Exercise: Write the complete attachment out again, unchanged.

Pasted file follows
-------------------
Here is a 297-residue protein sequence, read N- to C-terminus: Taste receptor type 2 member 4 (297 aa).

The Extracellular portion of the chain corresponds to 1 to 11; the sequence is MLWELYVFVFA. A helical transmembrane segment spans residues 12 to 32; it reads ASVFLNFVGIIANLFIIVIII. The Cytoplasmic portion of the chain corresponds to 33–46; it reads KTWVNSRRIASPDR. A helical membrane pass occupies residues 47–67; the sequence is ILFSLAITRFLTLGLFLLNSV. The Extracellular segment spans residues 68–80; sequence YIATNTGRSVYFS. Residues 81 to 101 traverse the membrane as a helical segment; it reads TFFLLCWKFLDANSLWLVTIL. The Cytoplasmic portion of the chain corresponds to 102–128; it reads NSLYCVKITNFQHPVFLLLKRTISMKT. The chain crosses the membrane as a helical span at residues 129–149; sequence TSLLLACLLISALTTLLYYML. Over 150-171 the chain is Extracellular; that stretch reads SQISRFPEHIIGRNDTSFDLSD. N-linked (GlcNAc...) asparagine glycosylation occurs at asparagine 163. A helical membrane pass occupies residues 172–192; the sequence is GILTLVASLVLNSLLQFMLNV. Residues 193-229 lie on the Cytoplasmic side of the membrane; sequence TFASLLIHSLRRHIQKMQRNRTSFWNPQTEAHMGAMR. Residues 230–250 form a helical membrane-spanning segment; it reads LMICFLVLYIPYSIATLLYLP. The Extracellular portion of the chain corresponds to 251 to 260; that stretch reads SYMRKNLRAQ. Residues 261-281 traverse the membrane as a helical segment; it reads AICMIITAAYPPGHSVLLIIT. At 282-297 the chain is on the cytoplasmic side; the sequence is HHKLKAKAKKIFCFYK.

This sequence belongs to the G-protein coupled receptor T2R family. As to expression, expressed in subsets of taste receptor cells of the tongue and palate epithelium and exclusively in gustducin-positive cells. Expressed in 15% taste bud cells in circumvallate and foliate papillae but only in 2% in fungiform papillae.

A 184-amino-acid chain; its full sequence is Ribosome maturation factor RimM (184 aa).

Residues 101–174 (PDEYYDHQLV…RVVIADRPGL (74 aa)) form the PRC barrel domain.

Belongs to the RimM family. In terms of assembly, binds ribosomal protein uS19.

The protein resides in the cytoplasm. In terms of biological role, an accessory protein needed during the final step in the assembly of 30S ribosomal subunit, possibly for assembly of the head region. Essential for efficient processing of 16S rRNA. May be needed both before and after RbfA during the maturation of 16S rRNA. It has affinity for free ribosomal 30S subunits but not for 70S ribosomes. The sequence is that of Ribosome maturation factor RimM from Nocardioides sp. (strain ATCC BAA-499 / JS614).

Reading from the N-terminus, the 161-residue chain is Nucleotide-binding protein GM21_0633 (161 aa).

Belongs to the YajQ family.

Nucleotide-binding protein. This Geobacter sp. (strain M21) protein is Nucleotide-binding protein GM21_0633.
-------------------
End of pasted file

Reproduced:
Here is a 297-residue protein sequence, read N- to C-terminus: Taste receptor type 2 member 4 (297 aa).

The Extracellular portion of the chain corresponds to 1 to 11; the sequence is MLWELYVFVFA. A helical transmembrane segment spans residues 12 to 32; it reads ASVFLNFVGIIANLFIIVIII. The Cytoplasmic portion of the chain corresponds to 33–46; it reads KTWVNSRRIASPDR. A helical membrane pass occupies residues 47–67; the sequence is ILFSLAITRFLTLGLFLLNSV. The Extracellular segment spans residues 68–80; sequence YIATNTGRSVYFS. Residues 81 to 101 traverse the membrane as a helical segment; it reads TFFLLCWKFLDANSLWLVTIL. The Cytoplasmic portion of the chain corresponds to 102–128; it reads NSLYCVKITNFQHPVFLLLKRTISMKT. The chain crosses the membrane as a helical span at residues 129–149; sequence TSLLLACLLISALTTLLYYML. Over 150-171 the chain is Extracellular; that stretch reads SQISRFPEHIIGRNDTSFDLSD. N-linked (GlcNAc...) asparagine glycosylation occurs at asparagine 163. A helical membrane pass occupies residues 172–192; the sequence is GILTLVASLVLNSLLQFMLNV. Residues 193-229 lie on the Cytoplasmic side of the membrane; sequence TFASLLIHSLRRHIQKMQRNRTSFWNPQTEAHMGAMR. Residues 230–250 form a helical membrane-spanning segment; it reads LMICFLVLYIPYSIATLLYLP. The Extracellular portion of the chain corresponds to 251 to 260; that stretch reads SYMRKNLRAQ. Residues 261-281 traverse the membrane as a helical segment; it reads AICMIITAAYPPGHSVLLIIT. At 282-297 the chain is on the cytoplasmic side; the sequence is HHKLKAKAKKIFCFYK.

This sequence belongs to the G-protein coupled receptor T2R family. As to expression, expressed in subsets of taste receptor cells of the tongue and palate epithelium and exclusively in gustducin-positive cells. Expressed in 15% taste bud cells in circumvallate and foliate papillae but only in 2% in fungiform papillae.

A 184-amino-acid chain; its full sequence is Ribosome maturation factor RimM (184 aa).

Residues 101–174 (PDEYYDHQLV…RVVIADRPGL (74 aa)) form the PRC barrel domain.

Belongs to the RimM family. In terms of assembly, binds ribosomal protein uS19.

The protein resides in the cytoplasm. In terms of biological role, an accessory protein needed during the final step in the assembly of 30S ribosomal subunit, possibly for assembly of the head region. Essential for efficient processing of 16S rRNA. May be needed both before and after RbfA during the maturation of 16S rRNA. It has affinity for free ribosomal 30S subunits but not for 70S ribosomes. The sequence is that of Ribosome maturation factor RimM from Nocardioides sp. (strain ATCC BAA-499 / JS614).

Reading from the N-terminus, the 161-residue chain is Nucleotide-binding protein GM21_0633 (161 aa).

Belongs to the YajQ family.

Nucleotide-binding protein. This Geobacter sp. (strain M21) protein is Nucleotide-binding protein GM21_0633.